Agency workers in Liverpool told a study by the North West TUC how they were “treated like cattle” while working on a multi-million pound government contract.
They were earning up to £8,000 a year less than permanent staff – for doing exactly the same job.
They also lost out on holidays, sickness pay and pensions, and even got five minutes less break time than permanent staff.
The Kelly Services workers were working on a contract for IT services firm Fujitsu, which was worth more than £900 million. The contract was with the Revenue and Customs department.
Some of the agency workers had been with Fujitsu for up to eight years, earning the minimum wage.
For a 37.5 hour week their annual salary would have been just £11,700 – compared to between £14,000 and £20,000 a year for permanent staff at Fujitsu.
But there was no guarantee that they would work a full 37.5 hours every week – they were on “zero hours” contracts of employment, without any guarantee of a set number of hours.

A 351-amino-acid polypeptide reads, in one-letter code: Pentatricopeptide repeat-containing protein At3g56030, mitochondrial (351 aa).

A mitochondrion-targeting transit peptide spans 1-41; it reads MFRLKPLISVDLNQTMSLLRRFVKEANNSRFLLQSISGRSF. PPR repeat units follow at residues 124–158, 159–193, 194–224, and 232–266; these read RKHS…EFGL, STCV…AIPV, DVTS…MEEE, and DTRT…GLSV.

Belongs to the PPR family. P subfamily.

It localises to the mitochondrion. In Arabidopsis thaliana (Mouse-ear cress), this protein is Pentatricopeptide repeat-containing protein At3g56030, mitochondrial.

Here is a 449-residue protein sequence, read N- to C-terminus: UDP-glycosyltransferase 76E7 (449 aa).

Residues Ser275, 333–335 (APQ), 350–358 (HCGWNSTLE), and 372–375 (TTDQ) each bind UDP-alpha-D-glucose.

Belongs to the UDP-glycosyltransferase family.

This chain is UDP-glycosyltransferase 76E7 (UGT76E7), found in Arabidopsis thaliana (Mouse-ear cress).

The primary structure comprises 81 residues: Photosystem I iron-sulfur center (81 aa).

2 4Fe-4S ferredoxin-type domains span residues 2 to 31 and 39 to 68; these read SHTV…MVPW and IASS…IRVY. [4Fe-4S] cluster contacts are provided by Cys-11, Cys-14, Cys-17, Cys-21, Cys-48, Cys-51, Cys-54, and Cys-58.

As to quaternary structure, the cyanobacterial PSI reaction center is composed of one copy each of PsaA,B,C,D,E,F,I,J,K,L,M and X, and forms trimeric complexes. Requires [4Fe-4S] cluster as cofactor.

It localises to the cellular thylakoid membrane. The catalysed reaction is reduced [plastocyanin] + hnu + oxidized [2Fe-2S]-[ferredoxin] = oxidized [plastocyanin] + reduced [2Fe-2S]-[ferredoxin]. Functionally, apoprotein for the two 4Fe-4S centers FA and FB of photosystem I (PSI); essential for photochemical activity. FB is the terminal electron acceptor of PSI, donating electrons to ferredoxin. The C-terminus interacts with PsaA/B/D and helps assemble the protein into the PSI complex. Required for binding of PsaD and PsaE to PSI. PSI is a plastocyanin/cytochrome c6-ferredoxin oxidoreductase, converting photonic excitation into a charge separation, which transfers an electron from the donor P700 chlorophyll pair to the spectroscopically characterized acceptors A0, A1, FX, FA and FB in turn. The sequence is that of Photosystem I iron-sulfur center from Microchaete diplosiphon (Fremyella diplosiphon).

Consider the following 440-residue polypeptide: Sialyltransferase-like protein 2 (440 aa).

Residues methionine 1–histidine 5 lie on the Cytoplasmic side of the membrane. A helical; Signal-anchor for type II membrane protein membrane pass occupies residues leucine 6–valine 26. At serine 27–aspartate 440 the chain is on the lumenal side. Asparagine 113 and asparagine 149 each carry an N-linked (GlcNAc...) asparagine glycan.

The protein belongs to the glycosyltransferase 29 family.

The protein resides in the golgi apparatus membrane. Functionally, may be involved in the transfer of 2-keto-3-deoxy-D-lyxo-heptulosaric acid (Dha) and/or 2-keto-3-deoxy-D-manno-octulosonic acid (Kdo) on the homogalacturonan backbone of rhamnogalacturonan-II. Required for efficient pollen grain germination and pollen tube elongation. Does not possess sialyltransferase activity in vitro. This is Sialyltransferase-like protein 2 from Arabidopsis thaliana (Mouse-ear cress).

Kelly Services agency workers also had to give two weeks notice of leaving employment – even though they could be dismissed on the spot.
Labour Party delays implementation of directive
Gordon Brown promised at the Labour Party conference that the European Union agency workers’ directive would be implemented within months, giving workers more rights.
But the government has delayed its implementation yet again after lobbying from the bosses.
The directive will not be implemented until October or December 2011 – the last possible commencement date under European law.
Labour has been promising the unions it would implement the directive for years.
The Tories have said that they will not implement it.
There is inadequate employment protection for agency workers. And what there is isn’t even enforced.
Britain has less employment protection than any other advanced economy, apart from the US.
The employment agency inspectorate has had its staff doubled – but from just 15 to 30.
Employers and agencies can be fined £5,000 per worker per day for using agency staff to scab on a dispute – but none have ever faced this punishment.
On average an employer will be inspected to ensure they are paying the minimum wage just once every 330 years.